No matter what, it is undeniably, amazingly cool.
With 272,912,106 hits on YouTube, I can’t help but give Gangnam Style a little airplay. Pure insanity … what do you think?!
In 1995 The Stinky Puffs released an LP titled A Little Tiny Smelly Bit of…the Stinky Puffs. The album included a song called, ”I’ll Love You Anyway” which was Simon’s personal response to Kurt Cobain’s death, who was a big fan of the band. Also included on the disk are four live tracks from a July, ‘94 YoYo a Go Go festival performance. Timony performed songs with Yo La Tengo’s Ira Kaplan on guitar, Krist Novoselic on bass and Dave Grohl on drums.
Sure they had a bit of help from some pretty famous, way cool parents, but it is a pretty great accomplishment nonetheless! Come to tomorrow’s Smarten Up workshop with Andrew Wyatt from Miike Snow at Thompson LES and maybe your child will be inspired to do a little bit of the same … there are just a few spots left to RSVP ASAP at firstname.lastname@example.org
Whether you love Bad Brains or you’ve never heard of them, their story is worth listening to. Lucky for all of us, it was edited down by Mandy Stein and Benjamin Logan into a perfect documentary titled Bad Brains: a Band in D.C.
The doc begins by bringing us back to the mid-1970s, when the group (four black teenagers from Washington, D.C.) met in middle school. In the beginning, the boys were mostly into jazz-fusion (playing under the name Mind Power) — bassist Darryl Jenifer says he used to write fan-club letters to Stanley Clarke of Return to Forever — but they soon turned to the faster, edgier sounds of punk rock. The music/movement provided the perfect expression of their energy and angst. And because of their jazz training, they were the tightest band on the scene, capable of playing the most complicated of parts at breakneck speed. In a sea of white teenagers playing punk rock with no musical training, Bad Brains were awe-inspiring.
Then, they saw Bob Marley in concert in the late 70s/early 80s and delved deep into reggae music and the Rastafari movement. They might have been unique to the scene before, but after this awakening Bad Brains melded punk and reggae into an innovative style that has yet to be copied. Their shows were always amazing because you never quite knew what you were going to get. The clips below are both from their famed 1982 performance at CBGB …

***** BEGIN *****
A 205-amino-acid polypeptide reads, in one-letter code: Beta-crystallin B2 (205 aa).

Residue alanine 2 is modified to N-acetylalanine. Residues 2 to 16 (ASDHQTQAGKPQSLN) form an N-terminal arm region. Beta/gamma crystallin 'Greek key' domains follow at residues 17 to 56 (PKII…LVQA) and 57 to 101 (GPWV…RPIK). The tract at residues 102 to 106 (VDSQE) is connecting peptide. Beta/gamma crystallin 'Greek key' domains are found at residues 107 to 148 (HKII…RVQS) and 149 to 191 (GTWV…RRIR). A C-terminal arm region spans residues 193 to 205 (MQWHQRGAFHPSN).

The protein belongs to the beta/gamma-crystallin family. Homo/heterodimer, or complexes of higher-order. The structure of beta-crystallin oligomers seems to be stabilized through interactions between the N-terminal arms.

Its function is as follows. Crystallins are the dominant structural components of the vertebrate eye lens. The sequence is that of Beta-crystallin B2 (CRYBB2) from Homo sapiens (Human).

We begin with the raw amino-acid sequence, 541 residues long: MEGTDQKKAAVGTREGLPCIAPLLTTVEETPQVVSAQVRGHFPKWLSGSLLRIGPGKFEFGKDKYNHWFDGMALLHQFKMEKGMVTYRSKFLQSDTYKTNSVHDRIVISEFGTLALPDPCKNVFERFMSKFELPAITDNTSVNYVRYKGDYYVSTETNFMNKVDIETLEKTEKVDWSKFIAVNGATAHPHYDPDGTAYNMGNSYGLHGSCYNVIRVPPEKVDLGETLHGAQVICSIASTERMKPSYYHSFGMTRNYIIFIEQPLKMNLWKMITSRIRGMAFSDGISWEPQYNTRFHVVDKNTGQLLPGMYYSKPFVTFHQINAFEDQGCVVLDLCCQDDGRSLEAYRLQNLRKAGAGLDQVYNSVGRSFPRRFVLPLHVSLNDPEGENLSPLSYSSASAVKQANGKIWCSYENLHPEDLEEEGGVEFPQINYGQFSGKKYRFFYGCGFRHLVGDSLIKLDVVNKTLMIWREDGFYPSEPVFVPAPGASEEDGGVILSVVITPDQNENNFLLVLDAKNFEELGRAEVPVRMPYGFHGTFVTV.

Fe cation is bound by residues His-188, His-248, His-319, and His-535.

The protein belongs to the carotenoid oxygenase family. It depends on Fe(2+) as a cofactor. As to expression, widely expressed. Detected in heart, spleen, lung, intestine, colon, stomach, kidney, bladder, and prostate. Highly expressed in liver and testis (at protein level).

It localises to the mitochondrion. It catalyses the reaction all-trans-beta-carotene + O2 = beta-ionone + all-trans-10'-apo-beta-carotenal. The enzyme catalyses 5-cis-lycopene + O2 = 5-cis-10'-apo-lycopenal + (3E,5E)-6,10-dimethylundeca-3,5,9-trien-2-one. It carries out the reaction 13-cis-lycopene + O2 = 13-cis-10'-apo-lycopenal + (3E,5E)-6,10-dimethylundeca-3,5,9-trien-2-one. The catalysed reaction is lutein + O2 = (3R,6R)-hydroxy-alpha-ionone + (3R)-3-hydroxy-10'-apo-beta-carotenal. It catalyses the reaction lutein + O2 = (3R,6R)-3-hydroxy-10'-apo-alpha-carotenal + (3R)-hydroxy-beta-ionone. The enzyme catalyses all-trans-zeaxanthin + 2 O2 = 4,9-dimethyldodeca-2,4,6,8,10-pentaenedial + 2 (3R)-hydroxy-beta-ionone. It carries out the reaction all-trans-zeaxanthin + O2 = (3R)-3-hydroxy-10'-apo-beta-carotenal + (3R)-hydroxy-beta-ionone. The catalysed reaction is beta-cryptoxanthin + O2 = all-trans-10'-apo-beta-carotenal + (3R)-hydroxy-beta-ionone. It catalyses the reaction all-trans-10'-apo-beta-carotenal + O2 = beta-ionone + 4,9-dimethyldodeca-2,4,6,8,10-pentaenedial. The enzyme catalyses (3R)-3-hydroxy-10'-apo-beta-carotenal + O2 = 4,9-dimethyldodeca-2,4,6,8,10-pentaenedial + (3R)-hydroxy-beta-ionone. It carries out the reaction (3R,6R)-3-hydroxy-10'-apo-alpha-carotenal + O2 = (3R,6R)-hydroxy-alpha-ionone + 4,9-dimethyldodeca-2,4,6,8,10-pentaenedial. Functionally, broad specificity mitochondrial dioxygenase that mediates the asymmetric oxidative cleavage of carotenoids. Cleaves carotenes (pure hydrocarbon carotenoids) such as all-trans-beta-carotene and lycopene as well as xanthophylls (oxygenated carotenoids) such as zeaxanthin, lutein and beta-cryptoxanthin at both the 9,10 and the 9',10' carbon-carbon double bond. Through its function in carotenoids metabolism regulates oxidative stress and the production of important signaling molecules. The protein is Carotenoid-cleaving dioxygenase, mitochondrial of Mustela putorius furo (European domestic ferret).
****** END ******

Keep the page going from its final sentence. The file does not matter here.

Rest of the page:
With a cult following, and seemingly limitless talent you might ask what went wrong? There were a few things along the way, including some organizational challenges, publicity issues, and the increasing insanity of frontman H.R. You can see it all in the movie. Bad Brains is revered as one of the greatest (punk) bands ever, whose influence can be heard in groups like the Beastie Boys, No Doubt, Nirvana, Jane’s Addiction and countless more, yet so many people don’t know of them … Bad Brains: a Band in D.C. tells their story in the most amazing way. It’s a must see!
Meet Donnie and Joe Emerson, two brothers from a farm in Fruitland, Washington 70 miles outside of Spokane. Their town consisted of two stores, their school had all of about 100 kids, and they barely knew music until they got a tractor with a radio. But from that day on, they essentially lived and breathed music, and their parents were supportive enough to spend around $150,000 on that dream. The result was a pretty beautiful album that was heard by few if any.
But thanks to Ariel Pink’s Haunted Graffiti cover of their song “Baby,” Dreamin’ Wild has been resurrected!
Pretty great story, don’t you think?!
To promote Hello Nasty the Beastie Boys went old school, or kind of just weird school, and created their very own infomercial. The results are pretty genius …
Gotta love it.